Tuesday, January 11, 2022

Express Grain: Is the End Nigh?

 Express Grain warned its employees the company will probably shut down in the near future.  The Taxpayers Channel reported: 

At a "town hall" meeting today, Express Grain employees were notified in writing that the company may soon be shutting down, and they may be permanently laid off starting January 28th.

The notices were hand delivered to the employees by CR3 officials, the company that was brought in to manage EG during the bankruptcy. The letters, which have been seen by The Taxpayers Channel, were signed by CR3's Dennis Gerrard, who is the Chief Restructuring Officer hired by EG and approved by the court.

The notices are required under the "Worker Adjustment and Retraining Notification Act" (or "WARN"). This federal law is meant to provide workers notice before they are suddenly let go from their employment, so that they can obtain employment elsewhere if possible.

The letter reads, in part:

We must advise you that you may be laid off and it is anticipated that the layoff may be permanent.

The possible/expected date of the first separation is January 28, 2022, and the last separation is February 28, 2022. You should anticipate that your separation date is January 28.

The letter specifically references the company's "inability to consummate a debtor-in-possession financing transaction...."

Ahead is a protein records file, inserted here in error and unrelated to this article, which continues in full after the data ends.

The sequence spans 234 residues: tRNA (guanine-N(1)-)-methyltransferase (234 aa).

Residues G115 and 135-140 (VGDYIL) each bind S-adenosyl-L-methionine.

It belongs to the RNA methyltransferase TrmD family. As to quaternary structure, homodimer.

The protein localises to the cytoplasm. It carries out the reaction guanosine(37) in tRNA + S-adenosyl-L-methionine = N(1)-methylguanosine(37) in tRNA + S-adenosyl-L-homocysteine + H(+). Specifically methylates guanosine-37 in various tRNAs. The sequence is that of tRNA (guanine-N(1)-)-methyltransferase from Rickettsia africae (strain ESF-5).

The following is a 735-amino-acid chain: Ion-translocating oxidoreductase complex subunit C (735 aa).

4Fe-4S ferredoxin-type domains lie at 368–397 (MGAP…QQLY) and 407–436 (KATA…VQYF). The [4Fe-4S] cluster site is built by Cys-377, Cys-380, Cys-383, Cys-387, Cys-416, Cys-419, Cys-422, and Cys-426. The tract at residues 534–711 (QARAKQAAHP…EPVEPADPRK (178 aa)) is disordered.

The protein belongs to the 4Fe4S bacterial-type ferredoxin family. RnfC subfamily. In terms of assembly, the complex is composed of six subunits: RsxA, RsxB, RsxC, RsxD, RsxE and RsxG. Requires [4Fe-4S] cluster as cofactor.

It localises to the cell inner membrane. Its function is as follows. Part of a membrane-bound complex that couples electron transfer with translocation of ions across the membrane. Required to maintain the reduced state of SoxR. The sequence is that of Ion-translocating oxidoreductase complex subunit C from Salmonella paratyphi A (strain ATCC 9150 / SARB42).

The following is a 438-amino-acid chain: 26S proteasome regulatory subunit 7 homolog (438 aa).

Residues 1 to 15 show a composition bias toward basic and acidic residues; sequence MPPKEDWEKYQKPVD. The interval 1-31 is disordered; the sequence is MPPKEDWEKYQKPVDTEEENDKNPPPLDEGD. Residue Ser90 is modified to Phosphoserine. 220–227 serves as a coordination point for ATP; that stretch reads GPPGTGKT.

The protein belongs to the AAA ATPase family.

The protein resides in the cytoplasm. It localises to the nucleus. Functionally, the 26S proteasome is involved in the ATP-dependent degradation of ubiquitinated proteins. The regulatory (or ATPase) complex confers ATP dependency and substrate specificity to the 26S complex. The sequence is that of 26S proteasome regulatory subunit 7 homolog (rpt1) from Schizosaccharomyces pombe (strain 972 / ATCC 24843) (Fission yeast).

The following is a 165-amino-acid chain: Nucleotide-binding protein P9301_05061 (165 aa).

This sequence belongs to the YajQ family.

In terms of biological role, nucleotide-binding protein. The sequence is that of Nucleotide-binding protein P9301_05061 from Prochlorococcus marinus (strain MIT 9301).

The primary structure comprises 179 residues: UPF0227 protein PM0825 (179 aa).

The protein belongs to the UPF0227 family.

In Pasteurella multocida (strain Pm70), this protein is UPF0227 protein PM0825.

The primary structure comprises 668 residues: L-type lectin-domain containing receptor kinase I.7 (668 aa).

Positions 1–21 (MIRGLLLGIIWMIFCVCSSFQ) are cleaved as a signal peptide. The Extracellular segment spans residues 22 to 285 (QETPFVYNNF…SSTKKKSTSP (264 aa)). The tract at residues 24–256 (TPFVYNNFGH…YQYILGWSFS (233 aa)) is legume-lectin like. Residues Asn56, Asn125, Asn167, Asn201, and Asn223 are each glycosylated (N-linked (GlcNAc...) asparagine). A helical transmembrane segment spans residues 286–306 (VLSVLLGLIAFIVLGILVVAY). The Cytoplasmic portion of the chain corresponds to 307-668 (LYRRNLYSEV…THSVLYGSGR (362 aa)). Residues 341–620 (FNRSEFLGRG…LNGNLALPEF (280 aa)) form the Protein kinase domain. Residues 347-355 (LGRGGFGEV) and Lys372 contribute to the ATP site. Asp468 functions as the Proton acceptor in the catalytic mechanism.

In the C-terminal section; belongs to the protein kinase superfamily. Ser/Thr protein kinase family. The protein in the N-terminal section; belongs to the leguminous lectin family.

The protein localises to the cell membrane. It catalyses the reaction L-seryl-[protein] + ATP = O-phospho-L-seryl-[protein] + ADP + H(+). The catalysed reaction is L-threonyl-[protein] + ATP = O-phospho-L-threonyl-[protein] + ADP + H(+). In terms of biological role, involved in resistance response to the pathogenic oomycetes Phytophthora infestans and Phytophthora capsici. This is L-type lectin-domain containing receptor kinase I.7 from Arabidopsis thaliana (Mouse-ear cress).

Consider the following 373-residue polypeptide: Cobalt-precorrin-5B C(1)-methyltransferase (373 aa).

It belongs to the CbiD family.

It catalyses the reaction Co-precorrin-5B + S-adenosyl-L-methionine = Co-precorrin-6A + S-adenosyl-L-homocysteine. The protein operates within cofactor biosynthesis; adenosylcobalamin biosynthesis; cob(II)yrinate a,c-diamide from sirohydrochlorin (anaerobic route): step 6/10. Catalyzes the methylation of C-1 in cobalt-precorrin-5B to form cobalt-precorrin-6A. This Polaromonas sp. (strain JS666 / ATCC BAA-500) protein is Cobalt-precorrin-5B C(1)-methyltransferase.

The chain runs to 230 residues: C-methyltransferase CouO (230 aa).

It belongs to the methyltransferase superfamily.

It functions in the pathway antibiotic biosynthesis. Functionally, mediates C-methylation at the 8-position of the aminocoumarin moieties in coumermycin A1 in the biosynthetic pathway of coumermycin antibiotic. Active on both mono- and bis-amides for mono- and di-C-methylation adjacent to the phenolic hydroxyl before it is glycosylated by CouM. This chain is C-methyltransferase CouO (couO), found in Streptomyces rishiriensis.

The plan to borrow an additional $30 million to keep EG afloat was reported here: Express Grain wants to borrow another $30 million.

UMB Bank has been pushing hard, along with EG, to gain bankruptcy court approval for the loan, on the basis that the company is worth more when it's up and running, than were it to shut down. However, a host of creditors and farm lenders have strongly opposed the loan, and it has been put on hold.

The letter goes on:

...without the ... financing being approved and granted, Express Grain is unable to obtain and acquire additional soybeans to utilize in its manufacturing operation under which soybeans are crushed to yield soybean meal and soybean oil. Given this dramatic and unforeseeable situation, the company has made the decision to discontinue production, subject to further developments in this case such as the granting of the debtor-in-possession financing and/or other alternatives that will allow the company to maintain manufacturing and crushing operations.

The letter concludes that the company regrets this decision, and that it means the "layoff of loyal, dedicated and highly regarded employees."

It is with heartfelt sympathies and sadness that this action is necessitated, but economic circumstances mandate it.

Up to this point, the bankruptcy court has bent over backwards to accommodate EG's wishes to remain operational, and so much stress has been placed on the importance of it doing so, that it is unclear what reaction the court might have to this latest turn of events.